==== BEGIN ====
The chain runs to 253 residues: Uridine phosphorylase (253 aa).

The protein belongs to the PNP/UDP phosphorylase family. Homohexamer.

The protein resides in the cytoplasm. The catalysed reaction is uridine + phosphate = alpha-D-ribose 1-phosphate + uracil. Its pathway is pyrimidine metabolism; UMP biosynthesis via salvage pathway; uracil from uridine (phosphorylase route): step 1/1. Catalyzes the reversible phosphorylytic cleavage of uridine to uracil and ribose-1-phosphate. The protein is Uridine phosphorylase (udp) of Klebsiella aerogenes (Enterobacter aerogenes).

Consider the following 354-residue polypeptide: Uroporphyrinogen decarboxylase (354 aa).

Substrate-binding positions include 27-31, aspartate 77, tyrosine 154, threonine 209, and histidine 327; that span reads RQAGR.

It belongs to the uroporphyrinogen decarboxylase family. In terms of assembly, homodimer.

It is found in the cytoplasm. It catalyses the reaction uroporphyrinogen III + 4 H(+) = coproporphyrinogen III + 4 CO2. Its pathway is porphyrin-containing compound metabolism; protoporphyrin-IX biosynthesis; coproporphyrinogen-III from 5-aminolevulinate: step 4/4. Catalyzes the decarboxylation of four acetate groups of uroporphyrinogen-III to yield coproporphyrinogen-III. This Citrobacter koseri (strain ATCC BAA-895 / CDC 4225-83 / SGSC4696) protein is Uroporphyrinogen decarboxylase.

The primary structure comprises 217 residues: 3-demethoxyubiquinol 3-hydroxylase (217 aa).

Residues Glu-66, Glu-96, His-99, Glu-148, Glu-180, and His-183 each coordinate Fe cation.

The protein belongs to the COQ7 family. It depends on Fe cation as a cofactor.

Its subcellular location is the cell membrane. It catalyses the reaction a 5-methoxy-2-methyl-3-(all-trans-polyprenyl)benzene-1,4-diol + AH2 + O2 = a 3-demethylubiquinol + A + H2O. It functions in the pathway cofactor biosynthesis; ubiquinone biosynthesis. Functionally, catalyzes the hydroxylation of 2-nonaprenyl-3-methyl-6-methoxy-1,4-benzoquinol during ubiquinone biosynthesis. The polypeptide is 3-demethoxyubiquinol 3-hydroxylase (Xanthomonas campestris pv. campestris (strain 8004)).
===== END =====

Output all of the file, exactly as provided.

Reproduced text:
The chain runs to 253 residues: Uridine phosphorylase (253 aa).

The protein belongs to the PNP/UDP phosphorylase family. Homohexamer.

The protein resides in the cytoplasm. The catalysed reaction is uridine + phosphate = alpha-D-ribose 1-phosphate + uracil. Its pathway is pyrimidine metabolism; UMP biosynthesis via salvage pathway; uracil from uridine (phosphorylase route): step 1/1. Catalyzes the reversible phosphorylytic cleavage of uridine to uracil and ribose-1-phosphate. The protein is Uridine phosphorylase (udp) of Klebsiella aerogenes (Enterobacter aerogenes).

Consider the following 354-residue polypeptide: Uroporphyrinogen decarboxylase (354 aa).

Substrate-binding positions include 27-31, aspartate 77, tyrosine 154, threonine 209, and histidine 327; that span reads RQAGR.

It belongs to the uroporphyrinogen decarboxylase family. In terms of assembly, homodimer.

It is found in the cytoplasm. It catalyses the reaction uroporphyrinogen III + 4 H(+) = coproporphyrinogen III + 4 CO2. Its pathway is porphyrin-containing compound metabolism; protoporphyrin-IX biosynthesis; coproporphyrinogen-III from 5-aminolevulinate: step 4/4. Catalyzes the decarboxylation of four acetate groups of uroporphyrinogen-III to yield coproporphyrinogen-III. This Citrobacter koseri (strain ATCC BAA-895 / CDC 4225-83 / SGSC4696) protein is Uroporphyrinogen decarboxylase.

The primary structure comprises 217 residues: 3-demethoxyubiquinol 3-hydroxylase (217 aa).

Residues Glu-66, Glu-96, His-99, Glu-148, Glu-180, and His-183 each coordinate Fe cation.

The protein belongs to the COQ7 family. It depends on Fe cation as a cofactor.

Its subcellular location is the cell membrane. It catalyses the reaction a 5-methoxy-2-methyl-3-(all-trans-polyprenyl)benzene-1,4-diol + AH2 + O2 = a 3-demethylubiquinol + A + H2O. It functions in the pathway cofactor biosynthesis; ubiquinone biosynthesis. Functionally, catalyzes the hydroxylation of 2-nonaprenyl-3-methyl-6-methoxy-1,4-benzoquinol during ubiquinone biosynthesis. The polypeptide is 3-demethoxyubiquinol 3-hydroxylase (Xanthomonas campestris pv. campestris (strain 8004)).